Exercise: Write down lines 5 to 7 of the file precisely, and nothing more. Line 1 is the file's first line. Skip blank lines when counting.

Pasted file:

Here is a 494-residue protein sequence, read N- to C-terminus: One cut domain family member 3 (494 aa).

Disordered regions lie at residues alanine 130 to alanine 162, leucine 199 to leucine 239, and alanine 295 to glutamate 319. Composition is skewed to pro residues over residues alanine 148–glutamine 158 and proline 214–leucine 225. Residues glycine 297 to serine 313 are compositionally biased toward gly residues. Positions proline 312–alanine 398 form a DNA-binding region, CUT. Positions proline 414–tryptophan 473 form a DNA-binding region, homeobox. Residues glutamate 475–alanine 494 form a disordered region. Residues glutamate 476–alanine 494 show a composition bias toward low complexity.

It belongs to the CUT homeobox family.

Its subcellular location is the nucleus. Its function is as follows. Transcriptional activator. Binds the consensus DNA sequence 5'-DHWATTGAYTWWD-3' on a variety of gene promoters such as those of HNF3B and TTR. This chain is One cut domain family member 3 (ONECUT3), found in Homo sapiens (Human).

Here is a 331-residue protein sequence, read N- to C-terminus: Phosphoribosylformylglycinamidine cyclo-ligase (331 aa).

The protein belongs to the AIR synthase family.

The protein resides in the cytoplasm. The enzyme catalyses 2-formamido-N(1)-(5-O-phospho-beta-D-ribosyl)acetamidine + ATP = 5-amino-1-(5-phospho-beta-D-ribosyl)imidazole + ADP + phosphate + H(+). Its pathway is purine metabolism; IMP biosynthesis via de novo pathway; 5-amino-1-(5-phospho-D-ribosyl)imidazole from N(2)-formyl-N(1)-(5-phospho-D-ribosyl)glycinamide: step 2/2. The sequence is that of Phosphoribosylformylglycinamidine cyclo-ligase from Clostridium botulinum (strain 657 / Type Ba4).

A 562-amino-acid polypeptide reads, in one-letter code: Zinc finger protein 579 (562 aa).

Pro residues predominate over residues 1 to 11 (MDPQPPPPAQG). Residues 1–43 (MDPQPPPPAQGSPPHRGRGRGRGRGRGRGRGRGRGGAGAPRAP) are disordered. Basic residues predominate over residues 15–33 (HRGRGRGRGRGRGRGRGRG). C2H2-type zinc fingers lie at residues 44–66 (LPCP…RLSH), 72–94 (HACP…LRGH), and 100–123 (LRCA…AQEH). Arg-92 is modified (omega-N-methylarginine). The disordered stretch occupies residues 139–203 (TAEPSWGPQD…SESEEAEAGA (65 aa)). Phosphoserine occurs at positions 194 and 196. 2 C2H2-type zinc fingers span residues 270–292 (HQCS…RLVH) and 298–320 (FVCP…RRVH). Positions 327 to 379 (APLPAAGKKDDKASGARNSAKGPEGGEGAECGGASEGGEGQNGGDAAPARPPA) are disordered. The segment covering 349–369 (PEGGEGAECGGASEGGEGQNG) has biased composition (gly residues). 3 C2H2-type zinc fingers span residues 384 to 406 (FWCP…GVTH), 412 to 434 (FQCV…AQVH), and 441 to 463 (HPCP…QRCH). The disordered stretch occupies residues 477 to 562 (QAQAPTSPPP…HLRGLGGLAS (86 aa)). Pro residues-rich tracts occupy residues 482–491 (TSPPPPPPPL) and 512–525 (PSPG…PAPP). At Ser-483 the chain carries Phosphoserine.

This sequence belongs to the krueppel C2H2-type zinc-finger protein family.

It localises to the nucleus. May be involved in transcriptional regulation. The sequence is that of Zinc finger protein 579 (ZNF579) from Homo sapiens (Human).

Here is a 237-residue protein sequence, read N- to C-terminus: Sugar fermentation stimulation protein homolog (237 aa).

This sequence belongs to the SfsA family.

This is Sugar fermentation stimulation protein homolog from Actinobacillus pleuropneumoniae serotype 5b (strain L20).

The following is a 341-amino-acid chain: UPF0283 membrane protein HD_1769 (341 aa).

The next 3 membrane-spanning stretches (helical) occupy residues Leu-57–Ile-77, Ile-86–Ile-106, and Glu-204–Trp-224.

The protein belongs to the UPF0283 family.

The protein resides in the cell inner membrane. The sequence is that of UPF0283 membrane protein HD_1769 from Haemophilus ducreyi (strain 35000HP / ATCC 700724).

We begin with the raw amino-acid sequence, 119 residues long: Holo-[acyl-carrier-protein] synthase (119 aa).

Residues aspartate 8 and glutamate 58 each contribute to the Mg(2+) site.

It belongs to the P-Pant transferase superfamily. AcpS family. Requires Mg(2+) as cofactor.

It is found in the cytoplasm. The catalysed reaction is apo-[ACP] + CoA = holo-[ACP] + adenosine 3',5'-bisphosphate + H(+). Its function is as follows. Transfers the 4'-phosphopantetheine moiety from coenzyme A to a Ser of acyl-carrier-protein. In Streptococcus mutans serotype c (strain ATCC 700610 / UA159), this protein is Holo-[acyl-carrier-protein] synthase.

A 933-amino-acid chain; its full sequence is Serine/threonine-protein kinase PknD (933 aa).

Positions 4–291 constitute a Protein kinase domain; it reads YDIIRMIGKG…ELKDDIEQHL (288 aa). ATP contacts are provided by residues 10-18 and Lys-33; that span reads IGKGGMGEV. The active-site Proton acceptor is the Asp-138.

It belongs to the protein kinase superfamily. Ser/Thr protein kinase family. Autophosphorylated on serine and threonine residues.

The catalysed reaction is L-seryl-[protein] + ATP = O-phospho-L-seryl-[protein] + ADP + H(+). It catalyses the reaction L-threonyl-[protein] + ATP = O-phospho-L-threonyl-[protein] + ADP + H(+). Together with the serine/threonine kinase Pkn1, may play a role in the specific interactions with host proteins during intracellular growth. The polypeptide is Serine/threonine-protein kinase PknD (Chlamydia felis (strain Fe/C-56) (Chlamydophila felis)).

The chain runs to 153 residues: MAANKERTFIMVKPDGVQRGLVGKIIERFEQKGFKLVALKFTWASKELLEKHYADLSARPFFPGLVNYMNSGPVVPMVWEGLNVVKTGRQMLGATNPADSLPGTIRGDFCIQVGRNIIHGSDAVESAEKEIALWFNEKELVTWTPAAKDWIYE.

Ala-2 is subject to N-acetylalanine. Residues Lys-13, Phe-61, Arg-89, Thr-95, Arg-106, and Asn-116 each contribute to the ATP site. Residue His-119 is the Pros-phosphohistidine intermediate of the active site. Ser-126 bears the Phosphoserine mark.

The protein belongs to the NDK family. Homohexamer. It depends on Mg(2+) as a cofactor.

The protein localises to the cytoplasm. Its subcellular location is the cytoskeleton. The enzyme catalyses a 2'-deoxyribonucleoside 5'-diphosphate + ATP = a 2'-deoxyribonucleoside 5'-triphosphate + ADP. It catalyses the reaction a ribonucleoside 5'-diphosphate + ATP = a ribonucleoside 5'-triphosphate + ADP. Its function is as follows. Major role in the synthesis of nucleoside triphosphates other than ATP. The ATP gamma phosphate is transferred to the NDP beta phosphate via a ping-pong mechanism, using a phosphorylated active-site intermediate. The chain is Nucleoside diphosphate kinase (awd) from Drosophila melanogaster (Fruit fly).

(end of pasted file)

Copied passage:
Here is a 331-residue protein sequence, read N- to C-terminus: Phosphoribosylformylglycinamidine cyclo-ligase (331 aa).

The protein belongs to the AIR synthase family.

The protein resides in the cytoplasm. The enzyme catalyses 2-formamido-N(1)-(5-O-phospho-beta-D-ribosyl)acetamidine + ATP = 5-amino-1-(5-phospho-beta-D-ribosyl)imidazole + ADP + phosphate + H(+). Its pathway is purine metabolism; IMP biosynthesis via de novo pathway; 5-amino-1-(5-phospho-D-ribosyl)imidazole from N(2)-formyl-N(1)-(5-phospho-D-ribosyl)glycinamide: step 2/2. The sequence is that of Phosphoribosylformylglycinamidine cyclo-ligase from Clostridium botulinum (strain 657 / Type Ba4).